Whareātea Bay

This large bay gives good shelter and holding in winds from SW to W to NE. Do not anchor close to the shingle beach as the holding is variable. It is uncomfortable in S by E when light to moderate, dangerous in greater than moderate.

As a result of Treaty of Waitangi settlement agreements this bay has had its name changed.

Whareātea Bay replaces Whareata Bay


The name of this bay in English translates as the house with a clear unobstructed view.

In the bay there is a rock that has worn footholds cut into it. Local folklore tells of Māori climbing the rock to gain a view of Admiralty Bay.1

It is also believed that this bay is the last anchorage site for the HMS Endeavour, when in March 1770 Captain James Cook began his homeward journey to England. Cook and his men spent several days in the bay, refitting the ship with wood from the nearby forests and taking on water from the stream in the bay.

In February 1985 the New Zealand Historic Places Trust unveiled a plaque commemorating the Endeavour’s visit to Whareātea Bay. The plaque is located on a rock at the north end of the bay, near the stream.

The plaque reads:

"James Cook sailed the Endeavour from this bay on 31 March 1770 leaving New Zealand and steering west on his long homeward voyage."2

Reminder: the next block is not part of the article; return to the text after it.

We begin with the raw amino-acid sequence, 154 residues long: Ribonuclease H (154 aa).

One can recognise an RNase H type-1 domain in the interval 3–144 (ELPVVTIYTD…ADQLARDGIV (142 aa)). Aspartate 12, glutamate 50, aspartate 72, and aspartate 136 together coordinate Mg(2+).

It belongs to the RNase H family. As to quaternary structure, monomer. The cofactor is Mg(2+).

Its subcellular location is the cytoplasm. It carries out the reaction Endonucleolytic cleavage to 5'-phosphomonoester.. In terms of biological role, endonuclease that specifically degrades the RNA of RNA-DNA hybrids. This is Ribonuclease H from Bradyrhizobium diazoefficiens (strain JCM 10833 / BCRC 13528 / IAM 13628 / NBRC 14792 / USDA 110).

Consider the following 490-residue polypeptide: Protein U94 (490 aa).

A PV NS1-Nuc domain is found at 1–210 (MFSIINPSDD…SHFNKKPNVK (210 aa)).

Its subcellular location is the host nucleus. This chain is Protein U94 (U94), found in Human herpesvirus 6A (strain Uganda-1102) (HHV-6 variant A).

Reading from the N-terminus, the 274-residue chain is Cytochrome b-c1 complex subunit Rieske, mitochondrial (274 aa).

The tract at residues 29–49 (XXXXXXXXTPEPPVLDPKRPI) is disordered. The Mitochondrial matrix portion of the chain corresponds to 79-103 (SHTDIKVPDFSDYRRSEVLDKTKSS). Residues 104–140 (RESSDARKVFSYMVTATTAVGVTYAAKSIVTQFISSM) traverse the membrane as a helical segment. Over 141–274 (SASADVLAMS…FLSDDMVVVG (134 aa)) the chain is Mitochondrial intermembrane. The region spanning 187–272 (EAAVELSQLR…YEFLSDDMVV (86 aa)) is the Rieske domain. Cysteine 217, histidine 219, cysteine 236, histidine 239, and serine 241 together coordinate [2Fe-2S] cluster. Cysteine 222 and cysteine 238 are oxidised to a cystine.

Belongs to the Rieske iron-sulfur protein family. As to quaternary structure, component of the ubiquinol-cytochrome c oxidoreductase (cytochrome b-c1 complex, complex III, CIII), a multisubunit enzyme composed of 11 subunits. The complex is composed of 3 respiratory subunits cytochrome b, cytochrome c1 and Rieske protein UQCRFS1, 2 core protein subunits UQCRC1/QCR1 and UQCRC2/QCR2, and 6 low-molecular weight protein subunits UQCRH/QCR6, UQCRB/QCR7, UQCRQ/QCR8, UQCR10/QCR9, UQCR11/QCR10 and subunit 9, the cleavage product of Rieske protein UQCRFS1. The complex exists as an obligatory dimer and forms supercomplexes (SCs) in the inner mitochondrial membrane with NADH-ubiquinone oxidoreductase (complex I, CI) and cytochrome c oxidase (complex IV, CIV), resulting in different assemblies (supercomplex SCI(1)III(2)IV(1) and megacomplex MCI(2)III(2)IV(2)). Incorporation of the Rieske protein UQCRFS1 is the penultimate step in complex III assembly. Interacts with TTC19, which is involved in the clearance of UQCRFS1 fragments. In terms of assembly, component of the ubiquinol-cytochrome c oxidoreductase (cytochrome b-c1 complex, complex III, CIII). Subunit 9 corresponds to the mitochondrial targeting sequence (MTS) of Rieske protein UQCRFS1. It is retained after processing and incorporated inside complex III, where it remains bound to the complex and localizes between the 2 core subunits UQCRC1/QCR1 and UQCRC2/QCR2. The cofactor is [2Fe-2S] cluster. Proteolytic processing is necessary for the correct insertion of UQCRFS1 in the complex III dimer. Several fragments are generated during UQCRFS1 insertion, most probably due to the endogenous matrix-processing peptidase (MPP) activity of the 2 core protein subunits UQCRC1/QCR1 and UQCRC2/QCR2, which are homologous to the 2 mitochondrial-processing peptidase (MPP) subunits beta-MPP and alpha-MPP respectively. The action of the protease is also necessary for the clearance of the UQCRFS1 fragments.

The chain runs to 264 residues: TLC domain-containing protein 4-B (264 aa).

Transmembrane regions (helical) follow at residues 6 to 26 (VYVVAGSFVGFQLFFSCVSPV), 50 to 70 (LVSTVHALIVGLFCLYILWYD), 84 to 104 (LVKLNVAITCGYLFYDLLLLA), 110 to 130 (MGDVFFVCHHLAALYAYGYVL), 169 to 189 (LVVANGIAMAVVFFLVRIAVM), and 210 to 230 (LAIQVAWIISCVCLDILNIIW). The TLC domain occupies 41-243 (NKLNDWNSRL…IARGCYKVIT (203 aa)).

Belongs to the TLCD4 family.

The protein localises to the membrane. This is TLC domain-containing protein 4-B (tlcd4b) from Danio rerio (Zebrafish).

In the early 1900s, John and Wetekia Ruruku Elkington lived at the northern end of the bay. The dilapidated remains of their small house can be seen through the trees above the creek.

Wetekia Ruruku Elkington of Ngāti Koata was a highly regarded member of the community. She bore 13 children and fostered 20 more. She became the unofficial midwife of the island and was fluent in English and Te Reo Māori. Following her death in 1957, the New Zealand Geographic Board gave the island’s highest point, Attempt Hill (729m), the alternative name of Maunga Wetekia (Mt Wetekia) in her honour.3


1. Olive Baldwin, Story of New Zealand’s French Pass and d’Urville Island (Plimmerton: Fields Publishing House, 1979) 128.

2. Stephen Bagley, “Captain James Cook’s D’Urville Island Anchorage”, Journal of the Nelson and Marlborough Historical Societies, Volume 1, Issue 5, (1985), accessed June 5, 2018, http://nzetc.victoria.ac.nz//tm/scholarly/tei-NHSJ04_05-t1-body1-d7.html .

3. Gerard Hindmarsh, “Discovering D’Urville”, Heritage New Zealand, (2006), accessed, May 8, 2018, https://web.archive.org/web/20110511071150/http://www.historic.org.nz/en/Publications/HeritageNZMagazine/HeritageNz2006/HNZ06-DiscoveringDUrville.aspx .